A new state of the art facility integrated in a comprehensive urban redevelopment program and located in the heart of a large city might be expected to generate increases in residential property values in the vicinity of hundreds of millions of dollars within a mile of the facility, if the location, planning, construction, and development are carried out carefully.

This is what the Kings fans and community leaders are fighting for. It’s not just the increase in tax revenues an extra ‘hundreds of millions of dollars’ of land value might bring, but rather the overall economic activity the arena will spur. It’s why these normal citizens have given all of their waking hours to a cause, it’s why a documentary is being made about the #HereWeStay guys, it’s why thousands of fans refused to leave after the team’s final game, and it’s why they continue to outpace their opposition at every turn.  Their community literally depends on it.

Kevin Johnson heads to New York on Friday to meet with the NBA and AEG to discuss how much private contribution the league and the Maloofs are going to make. All of this is going to come together in the next 60 days, and ultimately there will be a final vote.

Sure public opposition could pick up, and yes, unappealing deal-points could make the deal go bad, but with Kevin Johnson pitching a shutout and Kings fans handling the public education piece – it sure seems like they’re on track to finally get that win over Los Angeles.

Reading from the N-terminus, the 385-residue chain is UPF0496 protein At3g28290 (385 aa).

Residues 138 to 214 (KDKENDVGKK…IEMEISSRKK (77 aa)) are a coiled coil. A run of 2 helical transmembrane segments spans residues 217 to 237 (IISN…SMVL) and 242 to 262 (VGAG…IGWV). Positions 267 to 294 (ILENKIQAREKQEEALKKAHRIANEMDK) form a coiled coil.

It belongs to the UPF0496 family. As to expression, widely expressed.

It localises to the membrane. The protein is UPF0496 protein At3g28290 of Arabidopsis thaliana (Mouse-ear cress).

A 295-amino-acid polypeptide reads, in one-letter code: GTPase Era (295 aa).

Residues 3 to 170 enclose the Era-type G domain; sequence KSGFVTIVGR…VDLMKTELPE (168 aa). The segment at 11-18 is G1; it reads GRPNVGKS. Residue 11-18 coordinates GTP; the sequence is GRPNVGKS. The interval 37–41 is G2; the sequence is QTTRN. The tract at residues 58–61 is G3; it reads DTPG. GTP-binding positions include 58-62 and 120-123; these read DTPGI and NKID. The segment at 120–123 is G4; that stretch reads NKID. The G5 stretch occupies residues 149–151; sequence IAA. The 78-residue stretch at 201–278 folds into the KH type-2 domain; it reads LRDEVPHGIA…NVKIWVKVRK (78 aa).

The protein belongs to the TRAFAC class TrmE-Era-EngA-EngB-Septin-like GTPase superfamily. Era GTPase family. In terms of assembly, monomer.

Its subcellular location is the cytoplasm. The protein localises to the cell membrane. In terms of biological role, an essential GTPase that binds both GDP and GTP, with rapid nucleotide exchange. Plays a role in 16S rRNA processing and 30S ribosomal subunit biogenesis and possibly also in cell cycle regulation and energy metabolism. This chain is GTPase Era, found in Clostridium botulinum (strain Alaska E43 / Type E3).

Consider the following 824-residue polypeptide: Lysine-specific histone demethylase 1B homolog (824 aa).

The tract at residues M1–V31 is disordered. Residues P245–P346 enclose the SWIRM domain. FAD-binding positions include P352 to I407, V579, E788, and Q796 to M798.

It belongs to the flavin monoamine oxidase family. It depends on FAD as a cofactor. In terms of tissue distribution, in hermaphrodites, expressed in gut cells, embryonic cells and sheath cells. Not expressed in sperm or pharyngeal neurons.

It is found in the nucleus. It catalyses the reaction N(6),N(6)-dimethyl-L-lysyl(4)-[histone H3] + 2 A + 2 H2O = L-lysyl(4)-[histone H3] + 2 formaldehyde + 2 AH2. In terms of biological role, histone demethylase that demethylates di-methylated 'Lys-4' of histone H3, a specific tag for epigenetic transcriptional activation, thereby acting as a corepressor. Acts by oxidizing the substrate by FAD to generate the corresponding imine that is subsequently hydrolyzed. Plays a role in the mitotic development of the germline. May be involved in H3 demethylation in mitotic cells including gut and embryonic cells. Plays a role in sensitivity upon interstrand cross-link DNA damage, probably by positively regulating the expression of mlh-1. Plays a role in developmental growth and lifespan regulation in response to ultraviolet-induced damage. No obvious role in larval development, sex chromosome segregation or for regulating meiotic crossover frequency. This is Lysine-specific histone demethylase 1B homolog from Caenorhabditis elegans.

Would lost season increase chances Kings move to Anaheim?


You want to know why NBA owners were willing to cut off the Maloof brothers at the knees, block a Kings move to Anaheim and give Sacramento one more shot to keep its only major league sports franchise?


The owners have understood from the start this was going to be a long and ugly NBA lockout. And even if this were a situation where the league and players had reached a deal this week, the ability of the Kings to win over fans in their new home was compromised. “Hey, we’d love you all to pay to come out and see us play, as soon as we are done arguing about how to split up your money.”

So Sacramento got one more chance — a real chance to get plans for a new arena moving forward enough to keep the team.

But can they pull that off in the wake of a lost season? Mayor Kevin Johnson worked hard to rally businesses and fans, to show the groundswell of support for the team. Now is that all being thrown out with the first months of the NBA season (at least)?

USC Sports Business Institute executive director David Carter told the Orange County Register things just got a lot tougher for Sacramento and look better for Anaheim.

“Missing a meaningful amount of the upcoming NBA season will certainly have an effect on Sacramento’s interest, willingness, and ability to keep the Kings,” Carter said. “Public sentiment about the lockout doesn’t help anyone, but it can really impact any franchises that are in flux.”

Sacramento’s chance to keep the Kings is real, but it already had a lot of challenges. Then this week Billy Hunter threw another big hurdle out there on the track. Like the whole lockout, it doesn’t seem fair, but it’s reality.